10,000 service members begin ‘massive’ military training exercise
Military officials advise Alaskans to expect aircraft noise, Gulf of Alaska naval operations during Northern Edge
More than 10,000 U.S. service members have launched Northern Edge 2023, Alaska’s biggest military training exercise of the year. The Air Force says it’s Alaska’s premier training exercise.
“It’s a massive exercise,” says Air Force Maj. Clay Lancaster. “A lot of (additional) personnel are in the state of Alaska. A lot of aircraft have flown in for the exercise.”
Lancaster is chief public affairs officer for the 683th Air Base Wing at Joint Base Elmendorf Richardson, or JBER. He says this year’s Northern Edge includes more than 150 aircraft from the Air Force and Navy and the U.K. and Australia, both of which have sent personnel and warplanes to the biennial exercise.
A Pacific Air Forces news release says the allies will help trainers provide “an opportunity for joint, multinational and multi-domain operations designed to provide high-end, realistic war-fighter training, develop and improve joint interoperability and enhance the combat readiness of participating forces.”
Lancaster says having service members from allied nations and two branches of the U.S. military makes it an even better training opportunity.
“It’s very important to be able to train in a joint environment,” he added, “and that’s why we’re so grateful for the state of Alaska with the incredible training spaces here.”
That includes the 65,000 square miles of airspace above the Joint Pacific Alaska Range Complex, a network of training areas scattered around the state and 42,000 square nautical miles offshore, along with and additional temporary maritime activities areas.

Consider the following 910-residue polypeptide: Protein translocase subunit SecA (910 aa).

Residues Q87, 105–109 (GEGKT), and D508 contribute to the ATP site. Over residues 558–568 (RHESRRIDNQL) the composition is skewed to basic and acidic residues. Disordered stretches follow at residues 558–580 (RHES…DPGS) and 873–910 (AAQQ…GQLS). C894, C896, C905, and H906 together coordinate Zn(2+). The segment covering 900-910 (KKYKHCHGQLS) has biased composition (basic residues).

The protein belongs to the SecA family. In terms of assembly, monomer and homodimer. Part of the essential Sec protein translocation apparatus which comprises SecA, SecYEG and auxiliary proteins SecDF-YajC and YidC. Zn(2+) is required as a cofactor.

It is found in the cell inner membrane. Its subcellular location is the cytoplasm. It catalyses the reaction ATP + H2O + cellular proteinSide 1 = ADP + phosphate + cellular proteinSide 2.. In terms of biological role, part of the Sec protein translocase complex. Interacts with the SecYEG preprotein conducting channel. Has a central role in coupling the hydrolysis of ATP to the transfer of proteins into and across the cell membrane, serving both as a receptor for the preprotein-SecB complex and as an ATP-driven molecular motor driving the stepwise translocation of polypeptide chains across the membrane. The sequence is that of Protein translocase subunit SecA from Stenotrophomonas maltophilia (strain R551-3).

Lancaster said in an interview Monday that the Navy “established these maritime training areas there in the Gulf of Alaska, and it gives them a significant capability to train.” He said the Navy is bringing four warships to this year’s exercise: the USS Zumwalt and USS Momsen, two guided-missile destroyers; USS Lake Champlain guided-missile cruiser; and the USS Harpers Ferry dock-landing ship.
The Momsen docked at Homer last week for a two-day visit.
Lancaster said Alaskans can expect to see a lot of military activity in those parts of the gulf during the exercise, and aircraft activity around Alaska’s two Air Force bases -- Eielson, near Fairbanks, and JBER, near Anchorage.
“They kind of take off and land on the bases, and they go up to the JPARC and they do their business,” he said, “and then they come back and they land at Eielson, they land at JBER.”
Some of the aircraft will be also operating out of both Fairbanks and Anchorage international airports.
Lancaster said most of the activity will take place during weekday mornings and afternoons. He says the Air Force and Navy also have been trying to inform hunters, commercial fishermen and others in remote areas about increased aircraft and naval activity during the exercise.